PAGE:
The 2023 Nissan Versa is an exceedingly capable, inexpensive subcompact sedan boasting excellent value for money. Although it isn’t the quickest, the Versa’s flat-bottomed steering wheel will impress drivers with the effort to enliven it. Moreover, it’s one of the last new cars available with a manual transmission. With a starting MSRP far below the $20,000 mark, it’s a priority pick for the budget-conscious.
While the 2023 Nissan Versa presents potential owners with generosity in nearly every category, Edmunds points out two things it doesn’t like. Although they aren’t shocking to behold, they may cause owners annoyance.
Reason #1: Lack of interior storage
The Nissan Versa is a well-built car that Edmunds says “scores high for its interior design.” Reviewers assert the four-door has plenty of room to seat adults, with plenty of headroom and legroom, even in the back.
One thing the Versa may not be able to transport as well as people is their personal items. Unfortunately, storing small items is not the Versa’s “strong suit.” Reviewers complain that the “center armrest is optional and can barely fit a smartphone.” Luckily, the Nissan’s 15 cubic feet of cargo space is more than most competitors offer.
Reason #2: Sluggish acceleration
Each of the Nissan Versa’s three trim levels—S, SV, and SR—is powered by a sole engine option. Its 1.6-liter four-cylinder engine will pump out 122 horsepower and 114 pound-feet of torque; all sent through the front wheels. Whether the five-speed manual or a continuously variable automatic transmission is chosen, either provides sluggish acceleration.
There doesn’t seem to be an issue with the Versa pulling away from stop lights or stop signs. City driving is where the Versa shines. However, when the Nissan Versa is on the highway, it falls to the back of the pack. Drivers will struggle to exploit a gap and pass other motorists. With power and performance lacking, Edmunds says the “Versa leaves you wanting badly.”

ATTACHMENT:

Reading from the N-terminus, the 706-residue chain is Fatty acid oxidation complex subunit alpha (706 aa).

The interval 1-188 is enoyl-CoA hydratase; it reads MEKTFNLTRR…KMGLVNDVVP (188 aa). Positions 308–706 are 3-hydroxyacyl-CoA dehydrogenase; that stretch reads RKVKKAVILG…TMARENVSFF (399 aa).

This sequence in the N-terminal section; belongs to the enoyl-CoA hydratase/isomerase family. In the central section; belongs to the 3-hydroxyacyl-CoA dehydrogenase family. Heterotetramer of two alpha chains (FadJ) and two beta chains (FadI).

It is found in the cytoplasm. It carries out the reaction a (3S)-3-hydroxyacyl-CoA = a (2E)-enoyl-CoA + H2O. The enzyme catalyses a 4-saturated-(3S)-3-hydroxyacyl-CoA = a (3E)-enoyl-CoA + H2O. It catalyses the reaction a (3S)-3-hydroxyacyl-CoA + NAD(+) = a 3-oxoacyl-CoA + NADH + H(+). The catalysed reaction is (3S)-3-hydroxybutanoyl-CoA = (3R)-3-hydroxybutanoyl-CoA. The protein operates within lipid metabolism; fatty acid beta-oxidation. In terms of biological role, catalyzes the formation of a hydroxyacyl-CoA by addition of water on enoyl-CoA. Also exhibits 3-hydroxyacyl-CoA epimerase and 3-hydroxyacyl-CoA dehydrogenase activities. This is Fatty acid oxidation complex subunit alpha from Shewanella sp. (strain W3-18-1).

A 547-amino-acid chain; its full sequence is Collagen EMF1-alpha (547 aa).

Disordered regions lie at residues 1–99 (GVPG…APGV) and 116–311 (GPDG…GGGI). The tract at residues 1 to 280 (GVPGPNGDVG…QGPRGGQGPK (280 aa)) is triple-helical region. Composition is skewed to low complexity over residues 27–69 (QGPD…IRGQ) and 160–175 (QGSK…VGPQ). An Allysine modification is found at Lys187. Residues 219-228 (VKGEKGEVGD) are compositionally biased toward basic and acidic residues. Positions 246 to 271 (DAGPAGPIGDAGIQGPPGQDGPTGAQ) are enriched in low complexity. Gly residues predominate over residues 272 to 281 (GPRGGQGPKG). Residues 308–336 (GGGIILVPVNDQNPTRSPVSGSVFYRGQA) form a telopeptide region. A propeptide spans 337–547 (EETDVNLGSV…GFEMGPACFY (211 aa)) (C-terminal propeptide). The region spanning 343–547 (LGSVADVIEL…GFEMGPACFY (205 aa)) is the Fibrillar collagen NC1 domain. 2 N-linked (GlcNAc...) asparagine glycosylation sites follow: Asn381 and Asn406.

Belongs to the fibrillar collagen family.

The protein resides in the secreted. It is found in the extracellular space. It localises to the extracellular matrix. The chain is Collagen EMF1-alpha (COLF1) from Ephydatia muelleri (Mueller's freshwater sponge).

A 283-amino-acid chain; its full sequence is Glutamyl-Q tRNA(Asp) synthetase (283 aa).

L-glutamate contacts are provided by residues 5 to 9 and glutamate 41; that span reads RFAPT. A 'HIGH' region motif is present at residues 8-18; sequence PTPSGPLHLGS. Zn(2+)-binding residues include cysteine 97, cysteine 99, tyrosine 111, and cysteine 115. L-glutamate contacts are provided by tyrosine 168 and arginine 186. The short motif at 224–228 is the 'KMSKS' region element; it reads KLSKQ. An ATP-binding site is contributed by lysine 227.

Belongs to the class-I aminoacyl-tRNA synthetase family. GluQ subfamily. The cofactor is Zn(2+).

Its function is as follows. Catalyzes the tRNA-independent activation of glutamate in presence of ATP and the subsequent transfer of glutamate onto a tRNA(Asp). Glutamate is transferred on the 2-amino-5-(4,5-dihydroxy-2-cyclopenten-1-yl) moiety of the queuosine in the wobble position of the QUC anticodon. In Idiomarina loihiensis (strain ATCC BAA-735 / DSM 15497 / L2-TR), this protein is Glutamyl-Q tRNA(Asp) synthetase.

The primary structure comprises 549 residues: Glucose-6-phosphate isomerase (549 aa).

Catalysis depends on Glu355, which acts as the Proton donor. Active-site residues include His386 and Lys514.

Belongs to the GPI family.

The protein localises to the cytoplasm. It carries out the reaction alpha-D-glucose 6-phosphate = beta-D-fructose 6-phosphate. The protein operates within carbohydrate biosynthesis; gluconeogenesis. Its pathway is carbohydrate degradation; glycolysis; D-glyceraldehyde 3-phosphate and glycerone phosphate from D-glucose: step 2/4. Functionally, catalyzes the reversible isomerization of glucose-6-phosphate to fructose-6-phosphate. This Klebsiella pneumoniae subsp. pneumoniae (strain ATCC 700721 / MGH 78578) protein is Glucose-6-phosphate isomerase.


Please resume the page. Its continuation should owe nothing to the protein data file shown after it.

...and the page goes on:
Is the 2023 Nissan Versa a bad car?
The new Nissan Versa is not a bad car at all. In fact, it’s one of the best in the subcompact segment.
The base Versa S begins at a bank account-friendly $16,825. With an intuitive seven-inch infotainment touchscreen with Android Auto and Apple CarPlay, potential owners have access to welcome tech features. Additionally, it has voice recognition with a hands-free text message assistant.
To shore up the weak engine, Nissan includes a nifty feature for pulling out of a parking spot on a hill. The hill start assist helps the Versa from rolling backward. On a steep grade, the car holds pressure in the brakes giving drivers a few seconds to find the acceleration pedal. Such is excellent news for those living in cities relegated to parallel parking.
On the safety side, the Nissan Versa boasts one of the most well-stocked driver safety suites for the segment. The base model has forward collision warning, lane departure warning, and others. But the midlevel and range-topping SV and SR—$20,115 and $20,815, respectively—have much more.